The Compliment I No Longer Want To Hear
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Winnie Au (Hair and Make Up Stylist: Jessica Seguine/Zenobia Agency)
Lifestyle

The Compliment I No Longer Want To Hear

It all started when I was in my mid 40s.

When I turned 44 in November, I discovered that a lot of people I’ve met recently had no idea how old I was. Far more often than I received a “happy birthday” from these new acquaintances, I heard the comment, “I thought you were … younger than me/in your 20s/in your 30s.”

My boyfriend tells me that colleagues of ours were shocked when he revealed I was born in the ’70s. I’m not going to lie: I’m often flattered when someone tells me I look younger than my age. I have plenty of body-image issues, but my face is one area — save for when certain stubborn red spots won’t go away no matter how many fancy serums I use — where I feel good about my looks.

After hearing it for the umpteenth time, however, I started to feel uncomfortable. Why are we so fixated on looking younger than we really are, to the point that there’s even a skin-care line called Youth To The People? What’s wrong with looking our age and wearing our wisdom and knowledge with pride? Can’t we still pursue beauty without it always being about seeming younger?

I may not mind looking like I’m in my 20s, but when I think back on that time in my life, there’s no way I’d want to be mistaken for acting like I’m in my 20s. I was, to put it mildly, a hot mess. In that decade, I dropped out of law school with no plan of what I was going to do and, armed with $150,000 in student loans, moved from my NYU Law dorm in pricey Greenwich Village to ultratrendy Williamsburg, Brooklyn.

I stayed out drinking until bars closed and then tumbled into a series of mind-numbing administrative jobs. In my personal life, I pursued relationships with people who in retrospect were largely unavailable or interested only in sex. I spent money I didn’t have to keep up with my alcohol-fueled social life, figuring out the art of borrowing more and more and more as if my future didn’t exist.

Every aspect of my life is better in my 40s. I’m in an almost-eight-year relationship with a man who’s my total opposite in temperament but who makes me laugh and tells me he loves me every single day. I run a creative business that has grossed six figures the last few years. Rather than sleeping on a dingy mattress on the floor as I did in Brooklyn, I get my z’s on a fancy Sleep Number bed my boyfriend gave me when he upgraded.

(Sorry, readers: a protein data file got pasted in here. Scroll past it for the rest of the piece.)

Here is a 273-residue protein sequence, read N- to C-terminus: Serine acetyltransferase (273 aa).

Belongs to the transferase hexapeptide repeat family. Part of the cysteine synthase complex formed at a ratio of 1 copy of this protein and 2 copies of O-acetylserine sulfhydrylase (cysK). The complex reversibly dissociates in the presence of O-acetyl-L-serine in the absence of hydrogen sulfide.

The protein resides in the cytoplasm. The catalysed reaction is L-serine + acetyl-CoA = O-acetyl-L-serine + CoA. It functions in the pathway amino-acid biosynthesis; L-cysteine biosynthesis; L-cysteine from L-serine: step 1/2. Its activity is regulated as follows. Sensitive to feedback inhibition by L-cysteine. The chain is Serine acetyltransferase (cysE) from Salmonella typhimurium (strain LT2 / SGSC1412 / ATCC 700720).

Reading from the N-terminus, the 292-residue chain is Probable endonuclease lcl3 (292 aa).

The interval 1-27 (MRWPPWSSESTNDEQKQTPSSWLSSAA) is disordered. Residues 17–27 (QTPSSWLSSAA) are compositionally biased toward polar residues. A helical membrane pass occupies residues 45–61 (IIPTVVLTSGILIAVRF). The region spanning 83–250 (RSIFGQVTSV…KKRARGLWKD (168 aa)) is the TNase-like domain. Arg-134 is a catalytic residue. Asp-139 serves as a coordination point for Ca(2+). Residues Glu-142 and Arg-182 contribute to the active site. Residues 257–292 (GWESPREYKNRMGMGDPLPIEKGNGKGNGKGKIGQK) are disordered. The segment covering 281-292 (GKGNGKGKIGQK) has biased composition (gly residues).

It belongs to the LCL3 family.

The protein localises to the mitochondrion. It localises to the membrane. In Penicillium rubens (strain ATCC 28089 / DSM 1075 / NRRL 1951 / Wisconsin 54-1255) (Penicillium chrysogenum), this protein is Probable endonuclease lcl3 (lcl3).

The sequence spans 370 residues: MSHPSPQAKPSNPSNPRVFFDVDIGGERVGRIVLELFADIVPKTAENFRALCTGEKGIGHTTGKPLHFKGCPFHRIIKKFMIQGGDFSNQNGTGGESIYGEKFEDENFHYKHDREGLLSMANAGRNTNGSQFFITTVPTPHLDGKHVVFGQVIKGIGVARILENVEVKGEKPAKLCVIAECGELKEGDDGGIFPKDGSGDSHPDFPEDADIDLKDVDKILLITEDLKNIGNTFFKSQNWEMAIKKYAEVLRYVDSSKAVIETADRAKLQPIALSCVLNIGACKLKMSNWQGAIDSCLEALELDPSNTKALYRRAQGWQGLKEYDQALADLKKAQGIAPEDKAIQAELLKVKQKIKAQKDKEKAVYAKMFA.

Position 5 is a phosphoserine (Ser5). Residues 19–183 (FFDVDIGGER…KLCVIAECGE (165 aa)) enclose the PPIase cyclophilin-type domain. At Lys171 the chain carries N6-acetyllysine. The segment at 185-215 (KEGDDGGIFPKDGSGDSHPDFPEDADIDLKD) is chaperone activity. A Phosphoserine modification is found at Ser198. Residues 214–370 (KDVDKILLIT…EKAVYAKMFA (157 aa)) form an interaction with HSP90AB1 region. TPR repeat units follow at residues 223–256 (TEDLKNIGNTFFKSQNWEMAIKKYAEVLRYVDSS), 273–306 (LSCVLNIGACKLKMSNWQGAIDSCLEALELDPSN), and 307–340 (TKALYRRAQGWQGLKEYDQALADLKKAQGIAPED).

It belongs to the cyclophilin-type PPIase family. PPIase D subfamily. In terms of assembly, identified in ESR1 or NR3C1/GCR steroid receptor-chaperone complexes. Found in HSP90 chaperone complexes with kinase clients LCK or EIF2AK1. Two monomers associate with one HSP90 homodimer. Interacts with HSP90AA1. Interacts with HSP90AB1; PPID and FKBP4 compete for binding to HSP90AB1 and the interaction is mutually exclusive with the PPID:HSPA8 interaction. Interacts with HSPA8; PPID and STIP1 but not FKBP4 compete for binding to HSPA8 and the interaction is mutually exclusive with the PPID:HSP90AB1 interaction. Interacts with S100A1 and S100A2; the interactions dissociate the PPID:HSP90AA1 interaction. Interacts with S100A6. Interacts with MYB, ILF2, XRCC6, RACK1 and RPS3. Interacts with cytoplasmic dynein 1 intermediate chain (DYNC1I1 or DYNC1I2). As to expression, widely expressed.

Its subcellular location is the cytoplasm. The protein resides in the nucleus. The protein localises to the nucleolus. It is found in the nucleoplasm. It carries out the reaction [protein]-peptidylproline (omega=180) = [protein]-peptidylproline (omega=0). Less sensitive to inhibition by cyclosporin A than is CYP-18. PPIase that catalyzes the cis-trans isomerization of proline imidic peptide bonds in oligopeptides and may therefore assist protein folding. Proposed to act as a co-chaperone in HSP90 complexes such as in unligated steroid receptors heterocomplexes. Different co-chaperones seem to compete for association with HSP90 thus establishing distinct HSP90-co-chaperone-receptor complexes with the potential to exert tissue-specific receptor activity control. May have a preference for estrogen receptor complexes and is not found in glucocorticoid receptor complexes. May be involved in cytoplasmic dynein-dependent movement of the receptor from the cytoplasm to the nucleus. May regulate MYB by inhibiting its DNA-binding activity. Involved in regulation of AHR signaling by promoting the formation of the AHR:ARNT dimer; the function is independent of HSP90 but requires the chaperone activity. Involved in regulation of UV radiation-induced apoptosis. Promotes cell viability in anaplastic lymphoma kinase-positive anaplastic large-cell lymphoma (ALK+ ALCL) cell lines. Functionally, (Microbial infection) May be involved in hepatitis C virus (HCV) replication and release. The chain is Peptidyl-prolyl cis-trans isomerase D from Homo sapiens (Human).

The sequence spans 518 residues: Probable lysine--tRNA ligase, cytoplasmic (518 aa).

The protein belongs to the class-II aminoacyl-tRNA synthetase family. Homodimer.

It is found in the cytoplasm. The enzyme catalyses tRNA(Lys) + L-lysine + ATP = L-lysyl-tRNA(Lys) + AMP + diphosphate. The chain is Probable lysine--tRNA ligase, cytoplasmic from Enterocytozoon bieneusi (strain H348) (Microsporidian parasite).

Is my life perfect? Of course not. I struggle with anxiety and depression, worry about my aging parents, and stress out when work slows down. But those are issues I can handle. The only huge, glaring negative about my 40s is that I haven’t been able to get pregnant — when all I want now to complete my imperfect-but-happy domesticity is to become a mom.

Infertility is awful, and I wouldn’t wish it on anyone. But at least I have a home base of love and stability from which to consider next steps that I didn’t have in the past.

The flip side of “you look so young” is the fact that surely someday I won’t. What will people say then? “Your hair looks amazing”? I’ve had friends and family who, every time I see them, insisted on commenting on my weight, which has fluctuated over my adult life from 110 pounds to my current 190. Compliments about my face remind me of “You look like you’ve lost weight,” a phrase I’ve heard whether I actually had or not. To a large degree, I have no control over how young or old my face looks. Sure, I use face masks, do my best to drink 100 ounces of water a day, always use moisturizer with SPF when going outside, and take care of my skin.

But I could wake up one day and look 44, or 54, or 60 — and I’d still be proud of the woman I see in the mirror. The truth is, when I get up close and personal with my visage, I can tell that my face holds more experience than it did 20 years ago. I’ve been through a lot of good and bad in that time — amazing travels, deep friendships, love and sex galore, as well as layoffs, bankruptcy, panic attacks and the deaths of loved ones.

Those are all parts of me that I carry around — why would I want to hide them? I’m not writing this to shame anyone who has told me or anyone else they look younger. It’s a default in our culture, just like the weight-loss-as-victory fallacy. They are both traps I’ve fallen into, because they’re so easy.

But I’m not happy to celebrate each birthday because I look like I was born in the ’80s or ’90s. As the badass late model and makeup artist Cindy Joseph wrote, “Aging is living” and “living is aging.” Not everyone I know made it to 44. I’m happy to get to be alive, and I’m not afraid of acting — or looking — my real age.

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